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The Personality Brokers. Chasing My Cure. David Fajgenbaum. Daemon Voices. Philip Pullman. Encouraging young American Indians to pursue film is a growing phenomenon within native communities. In addition, independent film companies are sprouting in response to an increased demand by young American Indian filmmakers. However, the ultimate obstacle facing these American Indian film companies and other artistic collaborative associations is the lack of initial investments. Hopefully, the mainstream success of American Indian films like Smoke Signals will soon illustrate the profit potential and cultural benefit of sponsoring Native American productions.
Artistic license over how American Indians are portrayed in film is only one example of how American Indians are modifying the stereotypical images of themselves in popular culture. A recent exhibit in the National Museum of the American Indian in New York City reflects the increasing emphasis on American Indian artistic expressions against ethnic inaccuracies. While a television in a native-centric household played programming from an American Indian point of view, native performances and created artworks reflected the talents of 15 contemporary artists from a wide variety of native cultures.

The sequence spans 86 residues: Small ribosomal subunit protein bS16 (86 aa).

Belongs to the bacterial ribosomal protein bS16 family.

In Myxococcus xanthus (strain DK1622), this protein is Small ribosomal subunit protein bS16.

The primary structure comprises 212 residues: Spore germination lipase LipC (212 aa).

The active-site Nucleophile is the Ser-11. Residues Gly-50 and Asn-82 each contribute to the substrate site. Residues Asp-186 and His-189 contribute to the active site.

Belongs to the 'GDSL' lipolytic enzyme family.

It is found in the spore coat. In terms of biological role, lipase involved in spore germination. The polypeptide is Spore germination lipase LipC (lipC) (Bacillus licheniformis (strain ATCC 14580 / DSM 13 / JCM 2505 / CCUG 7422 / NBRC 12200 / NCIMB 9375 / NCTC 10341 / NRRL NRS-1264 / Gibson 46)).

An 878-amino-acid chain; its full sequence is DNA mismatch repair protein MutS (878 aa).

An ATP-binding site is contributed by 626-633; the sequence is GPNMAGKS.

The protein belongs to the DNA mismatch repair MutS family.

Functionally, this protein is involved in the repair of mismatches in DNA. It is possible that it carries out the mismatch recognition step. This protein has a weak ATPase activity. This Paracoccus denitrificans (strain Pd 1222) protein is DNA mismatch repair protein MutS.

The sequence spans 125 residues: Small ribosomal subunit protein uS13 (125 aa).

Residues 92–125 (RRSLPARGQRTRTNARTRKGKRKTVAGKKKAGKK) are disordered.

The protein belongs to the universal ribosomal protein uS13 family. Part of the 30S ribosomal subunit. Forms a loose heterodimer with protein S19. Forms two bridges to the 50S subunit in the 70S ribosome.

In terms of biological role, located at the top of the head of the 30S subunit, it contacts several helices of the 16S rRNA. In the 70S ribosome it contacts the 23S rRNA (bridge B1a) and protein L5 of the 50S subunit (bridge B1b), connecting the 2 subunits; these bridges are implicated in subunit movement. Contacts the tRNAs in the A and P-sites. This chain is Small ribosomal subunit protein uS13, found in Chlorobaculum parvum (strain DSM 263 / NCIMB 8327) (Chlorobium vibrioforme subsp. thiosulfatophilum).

This collaborative statement about the living culture of American Indians reveals the growing collection of their artistic projects and their increased control of information about their own heritage. Native American Public Telecommunications, Inc. NAPT in Lincoln, Nebraska, funded by the Corporation for Public Broadcasting, strives to implement the messages presented in the museum exhibit against stereotyped portrayals of American Indians. Its mission is to encourage the participation of American Indians and Alaska Natives in the creation of public telecommunication programs about their tribal histories, cultures, and languages.
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This service organization supports tribal sovereignty by promoting American Indians' direct involvement in the development of their own images in the media. Founded in , this program provides professional media access and training to American Indian film and television producers and is becoming a model for national television programming and production.
The cultural representation of American Indians in theater has also become a central issue in the Native American community. Dedicated to encouraging American Indians to reflect upon the importance of their cultural heritage, the Red Path Theater Company of Chicago produces ongoing theatrical dramas that feature Native American playwrights and local American Indian actors.
Weaving their cultural history into original dramas on topics dealing with domestic violence, substance abuse, and racism, productions from this young company present a rare perspective in theater from the native point of view. The growing acceptance of this broader outlook reflects the changing racial attitudes in America.